It is baffling to many that the Roman Catholic Church still requires a promise of celibacy, with few exceptions, for ordination to the diaconate and priesthood. Possible spiritual reasons aside, the main purpose for it seems to be as a means of controlling the Catholic clergy through an archaic system of rectory living and low salaries…a kind of indentured servitude. One would think that such an extreme expectation would require concomitant emotional support but it frequently does not. The emotional support of parish priests is left up to the imagination and resources of the priests themselves.
Priests more than ever have a multiplicity of administrative and pastoral responsibilities that often stretch them physically and emotionally to the limit. When they reside in rectories they do so either in total isolation or with other clergy who are relative strangers. In either case they are far removed from the lives of their parishioners, just the opposite of what was intended for parish or “secular” clergy. The very system has pulled the rug out from under many priests’ ability to meet their emotional needs through normal, intimate, and human associations.
This is not a liberal or conservative issue. It is an issue of compassion that reaches into the credibility of the Catholic Church as an institution that recognizes basic the human needs of its members. The matter begins with the ordained men themselves. Most of them have been raised in a culture that encourages men not to admit weakness or need. How often we’ve heard that boys ought to “man up” when injured or emotionally wounded? And in our culture, how often do women expect their husbands simultaneously to be both “sensitive” and yet “strong”?
In my 32 years in active parish ministry I recall at many priests’ meetings when the defense walls would go up whenever personal or intimate information was shared. There was often the façade of joviality, even in the midst of crisis. The men rarely spoke of their personal dreams, desires, or wounds in favor of programs and problem-solving. And increasing numbers of younger clergy resort to cloying spiritualizing and piety.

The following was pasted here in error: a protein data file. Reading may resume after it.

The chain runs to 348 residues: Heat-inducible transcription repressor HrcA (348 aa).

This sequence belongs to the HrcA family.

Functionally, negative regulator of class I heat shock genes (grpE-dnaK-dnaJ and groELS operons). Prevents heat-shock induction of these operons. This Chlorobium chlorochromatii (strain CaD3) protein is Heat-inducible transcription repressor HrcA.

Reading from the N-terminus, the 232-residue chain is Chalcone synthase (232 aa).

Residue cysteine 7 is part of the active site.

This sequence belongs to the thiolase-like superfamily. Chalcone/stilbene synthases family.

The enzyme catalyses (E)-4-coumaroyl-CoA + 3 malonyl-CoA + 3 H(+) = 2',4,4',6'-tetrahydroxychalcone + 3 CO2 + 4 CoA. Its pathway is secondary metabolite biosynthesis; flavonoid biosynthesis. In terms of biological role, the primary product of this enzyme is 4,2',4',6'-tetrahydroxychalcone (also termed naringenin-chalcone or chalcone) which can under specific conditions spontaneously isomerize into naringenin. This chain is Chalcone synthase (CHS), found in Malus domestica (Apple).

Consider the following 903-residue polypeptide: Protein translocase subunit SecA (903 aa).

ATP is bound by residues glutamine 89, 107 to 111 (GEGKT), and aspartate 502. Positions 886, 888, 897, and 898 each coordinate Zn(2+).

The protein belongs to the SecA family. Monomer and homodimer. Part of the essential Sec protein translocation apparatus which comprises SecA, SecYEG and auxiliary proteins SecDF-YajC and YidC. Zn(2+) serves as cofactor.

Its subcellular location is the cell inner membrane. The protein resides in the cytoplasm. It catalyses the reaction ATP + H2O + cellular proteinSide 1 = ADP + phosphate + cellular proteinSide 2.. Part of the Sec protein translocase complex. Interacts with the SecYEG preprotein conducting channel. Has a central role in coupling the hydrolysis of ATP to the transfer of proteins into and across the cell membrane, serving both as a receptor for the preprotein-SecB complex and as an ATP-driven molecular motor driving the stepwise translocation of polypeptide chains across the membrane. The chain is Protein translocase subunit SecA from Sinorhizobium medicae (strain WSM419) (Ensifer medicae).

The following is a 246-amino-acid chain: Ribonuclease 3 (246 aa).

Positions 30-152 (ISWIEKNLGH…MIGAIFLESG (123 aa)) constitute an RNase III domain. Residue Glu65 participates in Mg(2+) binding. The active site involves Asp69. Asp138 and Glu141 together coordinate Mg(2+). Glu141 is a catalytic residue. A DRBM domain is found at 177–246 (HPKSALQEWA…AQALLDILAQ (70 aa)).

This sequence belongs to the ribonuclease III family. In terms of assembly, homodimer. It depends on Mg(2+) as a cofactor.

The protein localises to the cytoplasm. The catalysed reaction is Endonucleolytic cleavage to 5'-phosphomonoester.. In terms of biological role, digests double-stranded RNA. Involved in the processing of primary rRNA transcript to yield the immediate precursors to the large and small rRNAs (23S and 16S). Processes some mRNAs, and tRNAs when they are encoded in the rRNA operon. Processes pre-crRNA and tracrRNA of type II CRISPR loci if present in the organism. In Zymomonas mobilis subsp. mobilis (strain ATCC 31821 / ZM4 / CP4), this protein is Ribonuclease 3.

I’m not suggesting that all the issues surrounding celibacy simply disappear by allowing clergy to marry. I do believe however that many Catholic priests, esteemed members of the helping professions, need someone in their daily lives to help support and balance them. And ideally this person needs to be separate from the clerical world. Doesn’t this make sense in light of the theology of the incarnation that the church professes?
Clerical celibacy refers to the discipline of the Catholic Church (and in a modified way in Eastern Orthodoxy) that only unmarried men may be ordained, and once ordained, they may never marry. In the East clergy may be married before ordination (yet never become bishops, who must be celibate monks). If they are widowed they may not take a second wife, even if young dependents are involved. Assumed with celibacy is the virtue of chastity for single persons: total abstinence from any genital or sexual expression.
Celibacy itself is not the issue. Choosing to be celibate for a period of time or for a lifetime as a means to achieving a higher end is a wonderful thing. But when an institution links permanent celibacy, an entirely man-made law, to that higher end, it leaves little room for the realistic emotional development of some of their clergy, particularly in the present age. ….
For the entire essay, What Good is Celibacy Anymore? download the PDF at www.parisecoaching.com